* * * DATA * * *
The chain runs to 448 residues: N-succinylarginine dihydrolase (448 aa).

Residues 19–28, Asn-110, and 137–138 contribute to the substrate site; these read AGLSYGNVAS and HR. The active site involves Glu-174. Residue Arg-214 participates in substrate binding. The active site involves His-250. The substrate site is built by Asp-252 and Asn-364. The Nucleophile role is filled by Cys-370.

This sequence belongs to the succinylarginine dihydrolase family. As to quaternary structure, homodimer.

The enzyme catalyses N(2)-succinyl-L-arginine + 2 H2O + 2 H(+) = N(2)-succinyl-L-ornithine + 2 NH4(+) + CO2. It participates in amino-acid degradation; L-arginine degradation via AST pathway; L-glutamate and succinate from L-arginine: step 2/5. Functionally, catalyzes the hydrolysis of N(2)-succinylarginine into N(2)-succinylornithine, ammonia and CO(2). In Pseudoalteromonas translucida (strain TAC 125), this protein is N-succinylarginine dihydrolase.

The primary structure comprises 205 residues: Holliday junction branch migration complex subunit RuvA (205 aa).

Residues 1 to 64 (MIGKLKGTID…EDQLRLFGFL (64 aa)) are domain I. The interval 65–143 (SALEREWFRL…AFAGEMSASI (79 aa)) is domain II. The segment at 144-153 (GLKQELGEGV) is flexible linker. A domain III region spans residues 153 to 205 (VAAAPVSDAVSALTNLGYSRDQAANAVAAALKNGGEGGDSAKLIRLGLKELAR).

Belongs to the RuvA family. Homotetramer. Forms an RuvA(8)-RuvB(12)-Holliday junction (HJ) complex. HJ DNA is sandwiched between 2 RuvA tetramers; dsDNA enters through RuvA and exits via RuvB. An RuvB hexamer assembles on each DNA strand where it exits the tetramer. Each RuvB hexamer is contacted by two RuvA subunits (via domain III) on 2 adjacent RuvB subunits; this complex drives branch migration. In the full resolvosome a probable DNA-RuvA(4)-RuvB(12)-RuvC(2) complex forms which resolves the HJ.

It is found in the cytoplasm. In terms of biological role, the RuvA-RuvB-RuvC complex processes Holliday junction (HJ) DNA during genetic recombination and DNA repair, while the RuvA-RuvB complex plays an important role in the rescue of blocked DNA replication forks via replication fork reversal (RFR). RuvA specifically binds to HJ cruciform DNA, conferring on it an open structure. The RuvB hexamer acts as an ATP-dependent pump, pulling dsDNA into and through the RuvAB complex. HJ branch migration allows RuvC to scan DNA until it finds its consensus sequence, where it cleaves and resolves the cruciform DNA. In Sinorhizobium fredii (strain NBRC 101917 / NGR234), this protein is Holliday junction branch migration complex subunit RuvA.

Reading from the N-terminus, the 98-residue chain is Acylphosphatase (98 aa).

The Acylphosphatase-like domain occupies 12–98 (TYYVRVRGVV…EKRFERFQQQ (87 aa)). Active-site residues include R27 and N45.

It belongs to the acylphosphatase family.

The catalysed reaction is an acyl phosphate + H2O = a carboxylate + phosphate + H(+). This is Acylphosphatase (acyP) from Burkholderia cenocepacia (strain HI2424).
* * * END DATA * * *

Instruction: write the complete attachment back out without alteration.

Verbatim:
The chain runs to 448 residues: N-succinylarginine dihydrolase (448 aa).

Residues 19–28, Asn-110, and 137–138 contribute to the substrate site; these read AGLSYGNVAS and HR. The active site involves Glu-174. Residue Arg-214 participates in substrate binding. The active site involves His-250. The substrate site is built by Asp-252 and Asn-364. The Nucleophile role is filled by Cys-370.

This sequence belongs to the succinylarginine dihydrolase family. As to quaternary structure, homodimer.

The enzyme catalyses N(2)-succinyl-L-arginine + 2 H2O + 2 H(+) = N(2)-succinyl-L-ornithine + 2 NH4(+) + CO2. It participates in amino-acid degradation; L-arginine degradation via AST pathway; L-glutamate and succinate from L-arginine: step 2/5. Functionally, catalyzes the hydrolysis of N(2)-succinylarginine into N(2)-succinylornithine, ammonia and CO(2). In Pseudoalteromonas translucida (strain TAC 125), this protein is N-succinylarginine dihydrolase.

The primary structure comprises 205 residues: Holliday junction branch migration complex subunit RuvA (205 aa).

Residues 1 to 64 (MIGKLKGTID…EDQLRLFGFL (64 aa)) are domain I. The interval 65–143 (SALEREWFRL…AFAGEMSASI (79 aa)) is domain II. The segment at 144-153 (GLKQELGEGV) is flexible linker. A domain III region spans residues 153 to 205 (VAAAPVSDAVSALTNLGYSRDQAANAVAAALKNGGEGGDSAKLIRLGLKELAR).

Belongs to the RuvA family. Homotetramer. Forms an RuvA(8)-RuvB(12)-Holliday junction (HJ) complex. HJ DNA is sandwiched between 2 RuvA tetramers; dsDNA enters through RuvA and exits via RuvB. An RuvB hexamer assembles on each DNA strand where it exits the tetramer. Each RuvB hexamer is contacted by two RuvA subunits (via domain III) on 2 adjacent RuvB subunits; this complex drives branch migration. In the full resolvosome a probable DNA-RuvA(4)-RuvB(12)-RuvC(2) complex forms which resolves the HJ.

It is found in the cytoplasm. In terms of biological role, the RuvA-RuvB-RuvC complex processes Holliday junction (HJ) DNA during genetic recombination and DNA repair, while the RuvA-RuvB complex plays an important role in the rescue of blocked DNA replication forks via replication fork reversal (RFR). RuvA specifically binds to HJ cruciform DNA, conferring on it an open structure. The RuvB hexamer acts as an ATP-dependent pump, pulling dsDNA into and through the RuvAB complex. HJ branch migration allows RuvC to scan DNA until it finds its consensus sequence, where it cleaves and resolves the cruciform DNA. In Sinorhizobium fredii (strain NBRC 101917 / NGR234), this protein is Holliday junction branch migration complex subunit RuvA.

Reading from the N-terminus, the 98-residue chain is Acylphosphatase (98 aa).

The Acylphosphatase-like domain occupies 12–98 (TYYVRVRGVV…EKRFERFQQQ (87 aa)). Active-site residues include R27 and N45.

It belongs to the acylphosphatase family.

The catalysed reaction is an acyl phosphate + H2O = a carboxylate + phosphate + H(+). This is Acylphosphatase (acyP) from Burkholderia cenocepacia (strain HI2424).